Poor vision is certainly a contributing factor to reading difficulties. A child who only sees words on a page as fuzzy blobs, or worse still overlapping fuzzy blobs is never going to understand how reading can be enjoyed. Even a child with reasonably clear vision will still struggle to read fluently if their eyes have to strain to keep letters clear, focused and single. Often glasses and/or simple eye exercises maybe all that is needed to make reading easier.
The first step to helping your child to read has to be a Sight Test.This is free to you (the NHS pays optometrists from your taxes), and children get a voucher which effectively means that you should not need to pay for a basic pair of children's glasses (today's specs are so much nicer than the old NHS 524 frame with glass lenses).
If you want a spare pair of glasses, a stronger frame, a designer name, or protective lenses (to protect from UV, reflections, scratches or just more physical protection), then your DO can quote you a reasonable charge for these options. However it is important to remember that children's eyes change faster than adults, so their lenses may need upgrading every 6 months – about as often as they need new shoes.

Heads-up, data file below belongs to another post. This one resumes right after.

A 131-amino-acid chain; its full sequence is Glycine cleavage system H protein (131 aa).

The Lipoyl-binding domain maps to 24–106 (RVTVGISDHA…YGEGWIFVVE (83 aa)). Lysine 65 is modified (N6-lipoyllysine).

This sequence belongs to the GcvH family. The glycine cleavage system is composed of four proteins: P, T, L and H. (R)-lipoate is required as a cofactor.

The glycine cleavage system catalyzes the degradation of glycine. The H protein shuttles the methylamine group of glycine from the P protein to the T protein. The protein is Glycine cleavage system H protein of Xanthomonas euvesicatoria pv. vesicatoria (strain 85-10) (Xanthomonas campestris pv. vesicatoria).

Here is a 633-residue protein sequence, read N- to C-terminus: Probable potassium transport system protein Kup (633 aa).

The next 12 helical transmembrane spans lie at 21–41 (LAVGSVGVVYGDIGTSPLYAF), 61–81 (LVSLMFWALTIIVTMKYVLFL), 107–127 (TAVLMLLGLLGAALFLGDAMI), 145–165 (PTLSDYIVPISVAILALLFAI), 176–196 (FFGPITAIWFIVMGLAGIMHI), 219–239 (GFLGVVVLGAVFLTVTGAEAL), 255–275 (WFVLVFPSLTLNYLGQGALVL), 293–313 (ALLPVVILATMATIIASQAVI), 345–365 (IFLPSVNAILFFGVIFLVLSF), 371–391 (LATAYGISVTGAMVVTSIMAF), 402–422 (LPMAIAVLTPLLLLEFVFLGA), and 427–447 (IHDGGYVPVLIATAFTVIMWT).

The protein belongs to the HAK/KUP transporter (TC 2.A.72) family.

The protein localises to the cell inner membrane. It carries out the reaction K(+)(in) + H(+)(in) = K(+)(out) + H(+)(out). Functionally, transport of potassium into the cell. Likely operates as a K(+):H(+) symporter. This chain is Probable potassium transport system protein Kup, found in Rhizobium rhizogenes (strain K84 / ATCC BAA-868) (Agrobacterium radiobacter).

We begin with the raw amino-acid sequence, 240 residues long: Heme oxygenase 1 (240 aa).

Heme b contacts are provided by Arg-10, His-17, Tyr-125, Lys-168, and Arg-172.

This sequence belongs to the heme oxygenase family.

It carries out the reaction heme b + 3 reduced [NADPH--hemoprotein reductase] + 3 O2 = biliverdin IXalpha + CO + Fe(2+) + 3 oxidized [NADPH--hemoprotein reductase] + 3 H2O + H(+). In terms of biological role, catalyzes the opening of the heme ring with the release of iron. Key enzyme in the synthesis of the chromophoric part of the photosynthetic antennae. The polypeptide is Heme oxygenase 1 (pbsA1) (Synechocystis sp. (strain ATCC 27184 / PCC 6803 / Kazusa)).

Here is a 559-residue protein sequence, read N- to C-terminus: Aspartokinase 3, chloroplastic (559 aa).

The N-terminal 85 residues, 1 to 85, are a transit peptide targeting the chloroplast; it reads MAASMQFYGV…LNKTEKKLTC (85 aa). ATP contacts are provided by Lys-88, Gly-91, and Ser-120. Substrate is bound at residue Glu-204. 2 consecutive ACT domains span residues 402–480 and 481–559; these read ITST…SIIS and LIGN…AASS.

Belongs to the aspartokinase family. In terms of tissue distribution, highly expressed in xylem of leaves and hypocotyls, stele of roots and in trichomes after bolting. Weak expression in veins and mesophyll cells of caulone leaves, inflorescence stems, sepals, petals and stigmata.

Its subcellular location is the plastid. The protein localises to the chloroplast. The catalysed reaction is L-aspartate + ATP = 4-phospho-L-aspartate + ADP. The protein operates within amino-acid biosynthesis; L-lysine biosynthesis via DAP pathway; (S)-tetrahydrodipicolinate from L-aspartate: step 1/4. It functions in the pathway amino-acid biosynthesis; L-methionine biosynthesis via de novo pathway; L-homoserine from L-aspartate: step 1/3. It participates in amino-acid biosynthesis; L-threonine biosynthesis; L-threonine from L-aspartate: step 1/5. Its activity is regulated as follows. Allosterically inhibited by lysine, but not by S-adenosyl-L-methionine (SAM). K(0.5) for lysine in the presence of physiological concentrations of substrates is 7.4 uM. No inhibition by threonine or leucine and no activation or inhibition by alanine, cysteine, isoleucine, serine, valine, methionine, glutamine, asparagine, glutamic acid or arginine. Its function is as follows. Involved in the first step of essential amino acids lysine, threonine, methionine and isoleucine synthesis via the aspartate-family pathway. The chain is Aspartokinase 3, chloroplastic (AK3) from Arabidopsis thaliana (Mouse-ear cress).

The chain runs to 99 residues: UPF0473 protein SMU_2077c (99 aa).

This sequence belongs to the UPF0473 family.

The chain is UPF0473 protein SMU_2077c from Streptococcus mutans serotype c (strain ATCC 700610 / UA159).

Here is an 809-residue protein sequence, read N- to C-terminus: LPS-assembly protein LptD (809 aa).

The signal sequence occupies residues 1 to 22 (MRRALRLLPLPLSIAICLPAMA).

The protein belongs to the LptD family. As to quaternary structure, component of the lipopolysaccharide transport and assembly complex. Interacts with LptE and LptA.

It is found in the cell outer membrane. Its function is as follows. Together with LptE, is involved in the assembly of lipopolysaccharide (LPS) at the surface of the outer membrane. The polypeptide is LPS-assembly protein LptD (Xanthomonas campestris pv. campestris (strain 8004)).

If exercises are suggested they need to be done regularly, every day. Not all Community Optometrist offer this additional service, though most should be able to suggest simple eye exercises or recommend a colleague who specialises in orthoptics. The NHS does not fund community optometrists to provide this service so unfortunately we need to charge you for our time and any additional equipment needed.
Simple traditional paper based activities can help children acquire basic skills which will help their reading skills. Commercial puzzle books or try http://www.allkidsnetwork.com/activities for some downloadable dot-to-dot, mazes and colouring by number puzzles. These are fun activities which will help tracking and hand-eye-brain coordination.